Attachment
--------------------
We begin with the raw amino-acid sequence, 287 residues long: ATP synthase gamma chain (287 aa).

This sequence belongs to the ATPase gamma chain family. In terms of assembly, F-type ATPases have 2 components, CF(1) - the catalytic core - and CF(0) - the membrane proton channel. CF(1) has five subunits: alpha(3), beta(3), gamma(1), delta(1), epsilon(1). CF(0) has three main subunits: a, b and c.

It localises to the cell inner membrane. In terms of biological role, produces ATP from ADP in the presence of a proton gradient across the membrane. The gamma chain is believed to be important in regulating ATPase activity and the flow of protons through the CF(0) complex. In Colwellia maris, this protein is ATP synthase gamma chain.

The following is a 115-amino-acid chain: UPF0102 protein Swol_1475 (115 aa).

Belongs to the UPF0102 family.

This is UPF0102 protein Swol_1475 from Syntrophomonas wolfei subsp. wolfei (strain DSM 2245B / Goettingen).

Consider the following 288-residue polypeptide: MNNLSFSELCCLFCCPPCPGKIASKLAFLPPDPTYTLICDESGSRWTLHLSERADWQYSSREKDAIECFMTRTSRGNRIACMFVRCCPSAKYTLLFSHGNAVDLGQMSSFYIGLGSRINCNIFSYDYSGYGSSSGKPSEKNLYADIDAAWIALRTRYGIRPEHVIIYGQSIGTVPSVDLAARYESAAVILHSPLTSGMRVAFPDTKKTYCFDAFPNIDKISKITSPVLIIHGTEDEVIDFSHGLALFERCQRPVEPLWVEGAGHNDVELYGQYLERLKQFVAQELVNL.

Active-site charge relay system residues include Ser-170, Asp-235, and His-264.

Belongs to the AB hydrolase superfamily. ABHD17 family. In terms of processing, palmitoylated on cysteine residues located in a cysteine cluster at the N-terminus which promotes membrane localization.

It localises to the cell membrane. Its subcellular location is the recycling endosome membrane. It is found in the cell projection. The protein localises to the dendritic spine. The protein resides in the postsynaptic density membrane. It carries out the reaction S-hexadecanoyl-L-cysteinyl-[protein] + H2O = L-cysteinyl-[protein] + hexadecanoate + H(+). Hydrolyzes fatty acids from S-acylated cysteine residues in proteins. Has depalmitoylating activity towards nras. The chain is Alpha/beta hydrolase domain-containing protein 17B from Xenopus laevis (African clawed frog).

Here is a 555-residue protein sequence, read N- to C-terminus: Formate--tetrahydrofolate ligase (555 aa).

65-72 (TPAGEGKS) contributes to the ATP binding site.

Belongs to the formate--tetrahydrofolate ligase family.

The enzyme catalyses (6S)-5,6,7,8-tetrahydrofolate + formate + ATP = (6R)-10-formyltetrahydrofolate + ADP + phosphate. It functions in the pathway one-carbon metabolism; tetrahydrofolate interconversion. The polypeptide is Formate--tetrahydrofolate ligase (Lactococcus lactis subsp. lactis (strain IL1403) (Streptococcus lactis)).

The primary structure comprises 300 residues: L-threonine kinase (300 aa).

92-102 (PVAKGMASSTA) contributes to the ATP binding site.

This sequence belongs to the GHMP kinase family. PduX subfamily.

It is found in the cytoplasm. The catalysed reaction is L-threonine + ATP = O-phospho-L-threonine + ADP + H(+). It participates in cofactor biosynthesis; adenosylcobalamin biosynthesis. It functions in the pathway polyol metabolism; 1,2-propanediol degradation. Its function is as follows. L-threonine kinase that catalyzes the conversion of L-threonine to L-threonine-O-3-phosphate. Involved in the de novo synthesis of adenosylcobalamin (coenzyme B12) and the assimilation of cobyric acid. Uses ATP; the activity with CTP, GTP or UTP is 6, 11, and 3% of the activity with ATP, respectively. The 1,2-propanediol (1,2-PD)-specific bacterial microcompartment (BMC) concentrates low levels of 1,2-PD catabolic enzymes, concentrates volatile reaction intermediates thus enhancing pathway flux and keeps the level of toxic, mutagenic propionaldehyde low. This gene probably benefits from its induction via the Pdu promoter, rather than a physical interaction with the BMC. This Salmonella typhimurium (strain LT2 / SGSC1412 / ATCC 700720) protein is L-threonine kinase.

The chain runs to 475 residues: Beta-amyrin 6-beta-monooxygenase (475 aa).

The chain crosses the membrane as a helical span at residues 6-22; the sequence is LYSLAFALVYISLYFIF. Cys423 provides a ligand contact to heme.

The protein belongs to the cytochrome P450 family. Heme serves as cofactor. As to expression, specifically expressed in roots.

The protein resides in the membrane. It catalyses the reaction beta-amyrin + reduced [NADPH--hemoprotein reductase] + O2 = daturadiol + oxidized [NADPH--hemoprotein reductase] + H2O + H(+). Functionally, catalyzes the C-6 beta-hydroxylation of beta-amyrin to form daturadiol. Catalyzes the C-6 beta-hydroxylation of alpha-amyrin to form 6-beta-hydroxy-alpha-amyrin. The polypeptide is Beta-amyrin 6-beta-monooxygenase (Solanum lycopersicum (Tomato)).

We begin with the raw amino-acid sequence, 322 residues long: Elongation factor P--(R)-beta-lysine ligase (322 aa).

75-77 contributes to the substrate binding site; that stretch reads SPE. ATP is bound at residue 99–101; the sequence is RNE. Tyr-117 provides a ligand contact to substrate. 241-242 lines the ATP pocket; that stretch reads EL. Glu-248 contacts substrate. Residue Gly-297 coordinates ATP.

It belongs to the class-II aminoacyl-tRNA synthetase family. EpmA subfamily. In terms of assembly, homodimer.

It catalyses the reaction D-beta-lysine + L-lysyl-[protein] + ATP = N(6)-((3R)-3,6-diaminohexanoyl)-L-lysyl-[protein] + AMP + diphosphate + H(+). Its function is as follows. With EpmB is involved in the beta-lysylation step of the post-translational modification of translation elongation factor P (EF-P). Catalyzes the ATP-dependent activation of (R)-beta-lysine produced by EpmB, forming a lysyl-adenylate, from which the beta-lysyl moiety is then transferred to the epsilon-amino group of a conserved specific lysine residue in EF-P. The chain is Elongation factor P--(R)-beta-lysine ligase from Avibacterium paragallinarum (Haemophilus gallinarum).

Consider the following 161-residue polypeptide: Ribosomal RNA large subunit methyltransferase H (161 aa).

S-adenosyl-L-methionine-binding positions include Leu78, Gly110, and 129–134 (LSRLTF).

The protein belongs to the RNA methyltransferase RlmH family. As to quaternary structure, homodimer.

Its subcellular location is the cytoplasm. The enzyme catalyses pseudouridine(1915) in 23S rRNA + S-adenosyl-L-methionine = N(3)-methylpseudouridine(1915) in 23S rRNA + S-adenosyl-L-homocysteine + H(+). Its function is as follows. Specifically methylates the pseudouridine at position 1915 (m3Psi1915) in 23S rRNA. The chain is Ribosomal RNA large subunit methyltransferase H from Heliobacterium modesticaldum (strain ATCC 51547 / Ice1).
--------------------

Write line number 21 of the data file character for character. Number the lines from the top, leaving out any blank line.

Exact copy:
The protein belongs to the cytochrome P450 family. Heme serves as cofactor. As to expression, specifically expressed in roots.